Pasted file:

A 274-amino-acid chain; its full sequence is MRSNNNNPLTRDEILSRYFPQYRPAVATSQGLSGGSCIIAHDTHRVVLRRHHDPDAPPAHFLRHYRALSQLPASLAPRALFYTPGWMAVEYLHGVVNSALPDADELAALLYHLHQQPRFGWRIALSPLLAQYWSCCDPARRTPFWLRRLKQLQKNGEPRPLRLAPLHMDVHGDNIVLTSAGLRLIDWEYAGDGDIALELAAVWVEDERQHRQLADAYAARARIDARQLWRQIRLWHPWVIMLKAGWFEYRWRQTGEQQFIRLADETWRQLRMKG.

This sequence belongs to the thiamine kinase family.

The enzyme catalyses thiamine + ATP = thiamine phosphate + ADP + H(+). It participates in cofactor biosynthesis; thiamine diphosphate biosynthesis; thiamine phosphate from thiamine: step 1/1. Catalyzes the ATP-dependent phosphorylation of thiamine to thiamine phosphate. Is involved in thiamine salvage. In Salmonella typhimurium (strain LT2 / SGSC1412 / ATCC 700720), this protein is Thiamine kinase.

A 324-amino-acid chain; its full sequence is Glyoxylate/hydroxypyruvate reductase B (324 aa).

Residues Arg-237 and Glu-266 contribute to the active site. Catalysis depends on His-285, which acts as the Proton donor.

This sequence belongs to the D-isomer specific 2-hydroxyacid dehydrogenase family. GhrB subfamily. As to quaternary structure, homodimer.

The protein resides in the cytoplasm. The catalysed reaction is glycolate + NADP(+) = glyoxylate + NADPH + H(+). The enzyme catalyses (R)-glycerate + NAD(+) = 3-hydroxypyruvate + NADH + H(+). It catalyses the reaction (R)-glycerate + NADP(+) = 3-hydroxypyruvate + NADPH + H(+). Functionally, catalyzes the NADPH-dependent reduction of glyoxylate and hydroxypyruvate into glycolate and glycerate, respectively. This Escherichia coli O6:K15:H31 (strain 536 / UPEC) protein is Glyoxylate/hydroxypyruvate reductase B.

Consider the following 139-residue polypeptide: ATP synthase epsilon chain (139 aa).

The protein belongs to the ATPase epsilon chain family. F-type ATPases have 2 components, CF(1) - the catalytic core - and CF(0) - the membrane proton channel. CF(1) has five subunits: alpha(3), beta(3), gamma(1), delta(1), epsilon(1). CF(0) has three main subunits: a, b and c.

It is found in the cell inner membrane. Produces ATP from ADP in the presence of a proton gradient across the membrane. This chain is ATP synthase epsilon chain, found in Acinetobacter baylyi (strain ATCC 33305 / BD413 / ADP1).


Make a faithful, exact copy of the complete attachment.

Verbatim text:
A 274-amino-acid chain; its full sequence is MRSNNNNPLTRDEILSRYFPQYRPAVATSQGLSGGSCIIAHDTHRVVLRRHHDPDAPPAHFLRHYRALSQLPASLAPRALFYTPGWMAVEYLHGVVNSALPDADELAALLYHLHQQPRFGWRIALSPLLAQYWSCCDPARRTPFWLRRLKQLQKNGEPRPLRLAPLHMDVHGDNIVLTSAGLRLIDWEYAGDGDIALELAAVWVEDERQHRQLADAYAARARIDARQLWRQIRLWHPWVIMLKAGWFEYRWRQTGEQQFIRLADETWRQLRMKG.

This sequence belongs to the thiamine kinase family.

The enzyme catalyses thiamine + ATP = thiamine phosphate + ADP + H(+). It participates in cofactor biosynthesis; thiamine diphosphate biosynthesis; thiamine phosphate from thiamine: step 1/1. Catalyzes the ATP-dependent phosphorylation of thiamine to thiamine phosphate. Is involved in thiamine salvage. In Salmonella typhimurium (strain LT2 / SGSC1412 / ATCC 700720), this protein is Thiamine kinase.

A 324-amino-acid chain; its full sequence is Glyoxylate/hydroxypyruvate reductase B (324 aa).

Residues Arg-237 and Glu-266 contribute to the active site. Catalysis depends on His-285, which acts as the Proton donor.

This sequence belongs to the D-isomer specific 2-hydroxyacid dehydrogenase family. GhrB subfamily. As to quaternary structure, homodimer.

The protein resides in the cytoplasm. The catalysed reaction is glycolate + NADP(+) = glyoxylate + NADPH + H(+). The enzyme catalyses (R)-glycerate + NAD(+) = 3-hydroxypyruvate + NADH + H(+). It catalyses the reaction (R)-glycerate + NADP(+) = 3-hydroxypyruvate + NADPH + H(+). Functionally, catalyzes the NADPH-dependent reduction of glyoxylate and hydroxypyruvate into glycolate and glycerate, respectively. This Escherichia coli O6:K15:H31 (strain 536 / UPEC) protein is Glyoxylate/hydroxypyruvate reductase B.

Consider the following 139-residue polypeptide: ATP synthase epsilon chain (139 aa).

The protein belongs to the ATPase epsilon chain family. F-type ATPases have 2 components, CF(1) - the catalytic core - and CF(0) - the membrane proton channel. CF(1) has five subunits: alpha(3), beta(3), gamma(1), delta(1), epsilon(1). CF(0) has three main subunits: a, b and c.

It is found in the cell inner membrane. Produces ATP from ADP in the presence of a proton gradient across the membrane. This chain is ATP synthase epsilon chain, found in Acinetobacter baylyi (strain ATCC 33305 / BD413 / ADP1).